The Formation of the Federation

Soon after assuming power on August 6, 1966 as the Ruler of Abu Dhabi, Sheikh Zayed bin Sultan Al Nahyan underscored the importance of the union and remarked, “In harmony and in some sort of federation, we could follow the example of other developing countries”. The significance of the union and the need to work in cooperation with the other Emirates was thus ingrained in Sheikh Zayed’s thinking early on in his career. Although he was fully aware that federation was a novel concept in the region, he had a firm conviction that it could be established based on common ties between the different Emirates and the history and heritage that they had shared together for centuries. To put his ideas about the union, cooperation and mutual support into practice, Sheikh Zayed earmarked a sizeable part of his Emirate’s income from oil to the Trucial States Development Fund long before the inception of the UAE as a federal state.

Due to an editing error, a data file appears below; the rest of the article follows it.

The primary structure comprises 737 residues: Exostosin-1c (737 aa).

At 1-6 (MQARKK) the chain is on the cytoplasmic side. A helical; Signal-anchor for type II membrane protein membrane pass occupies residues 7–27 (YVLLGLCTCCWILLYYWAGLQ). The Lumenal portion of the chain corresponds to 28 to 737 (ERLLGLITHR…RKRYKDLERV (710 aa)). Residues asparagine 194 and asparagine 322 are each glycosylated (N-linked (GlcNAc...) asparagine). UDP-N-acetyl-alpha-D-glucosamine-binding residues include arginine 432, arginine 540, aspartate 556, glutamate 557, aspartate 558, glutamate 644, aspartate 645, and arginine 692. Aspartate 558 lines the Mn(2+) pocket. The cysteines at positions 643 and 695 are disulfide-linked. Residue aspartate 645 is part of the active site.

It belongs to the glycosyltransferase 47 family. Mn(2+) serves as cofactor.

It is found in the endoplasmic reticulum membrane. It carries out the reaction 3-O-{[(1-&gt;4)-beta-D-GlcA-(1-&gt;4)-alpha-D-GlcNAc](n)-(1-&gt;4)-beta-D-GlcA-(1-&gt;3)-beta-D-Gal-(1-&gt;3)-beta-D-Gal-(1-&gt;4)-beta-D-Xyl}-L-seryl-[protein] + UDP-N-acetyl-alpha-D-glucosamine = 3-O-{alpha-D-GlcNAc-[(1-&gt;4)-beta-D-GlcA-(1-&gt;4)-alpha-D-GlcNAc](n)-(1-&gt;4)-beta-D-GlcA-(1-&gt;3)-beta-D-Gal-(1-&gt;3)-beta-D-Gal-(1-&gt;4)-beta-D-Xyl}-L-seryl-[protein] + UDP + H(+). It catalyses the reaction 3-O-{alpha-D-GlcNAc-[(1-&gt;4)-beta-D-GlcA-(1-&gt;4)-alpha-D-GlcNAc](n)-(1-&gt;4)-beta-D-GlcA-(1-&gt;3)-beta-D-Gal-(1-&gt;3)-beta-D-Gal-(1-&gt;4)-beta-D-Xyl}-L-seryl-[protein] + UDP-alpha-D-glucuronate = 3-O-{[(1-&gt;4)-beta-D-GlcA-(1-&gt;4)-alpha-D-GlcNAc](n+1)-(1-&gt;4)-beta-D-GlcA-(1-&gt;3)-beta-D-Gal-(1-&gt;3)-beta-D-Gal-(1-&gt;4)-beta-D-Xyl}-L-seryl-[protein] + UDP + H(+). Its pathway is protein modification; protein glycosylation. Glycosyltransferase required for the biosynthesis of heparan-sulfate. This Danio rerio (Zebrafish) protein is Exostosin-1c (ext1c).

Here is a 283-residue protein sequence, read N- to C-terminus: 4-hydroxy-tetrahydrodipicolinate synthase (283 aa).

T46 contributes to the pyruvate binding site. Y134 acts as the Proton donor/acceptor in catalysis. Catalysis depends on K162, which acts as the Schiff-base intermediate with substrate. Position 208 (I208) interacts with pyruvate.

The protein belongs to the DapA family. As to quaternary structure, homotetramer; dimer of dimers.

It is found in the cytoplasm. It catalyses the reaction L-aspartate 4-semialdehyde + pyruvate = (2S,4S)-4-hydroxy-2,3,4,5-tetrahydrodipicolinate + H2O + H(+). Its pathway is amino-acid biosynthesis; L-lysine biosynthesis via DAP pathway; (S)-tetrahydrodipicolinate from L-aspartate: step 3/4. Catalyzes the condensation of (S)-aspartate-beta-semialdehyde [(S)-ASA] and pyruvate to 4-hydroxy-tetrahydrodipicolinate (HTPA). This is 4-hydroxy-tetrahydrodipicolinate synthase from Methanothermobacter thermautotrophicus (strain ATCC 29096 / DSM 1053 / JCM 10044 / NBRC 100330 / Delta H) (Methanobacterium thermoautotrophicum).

In 1968, the British Government, under pressure from adverse economic conditions, announced its intention to the terminate all its treaties protecting the Trucial States and to withdraw its forces from the Gulf by the end of 1971. This sudden decision, while threatening to create a military and political vacuum in the area, also helped to reduce the obstacles and difficulties that had hindered the earlier attempts to unify the Emirates. The very prospect of ending the special relationship that had existed between Britain and the Trucial States for one hundred and fifty years set in motion the process of achieving some form of association more formal and more binding than that represented by the Trucial States Council. Because of these new forces that had been mobilized, Sheikh Zayed, Ruler of Abu Dhabi, along with Sheikh Rashid bin Saeed Al Maktoum, Ruler of Dubai, promptly initiated the first move towards establishing a federation. This federation was intended to be the nucleus of Arab unity and to protect the potentially oil-rich coast from the ambitions of more powerful neighboring countries.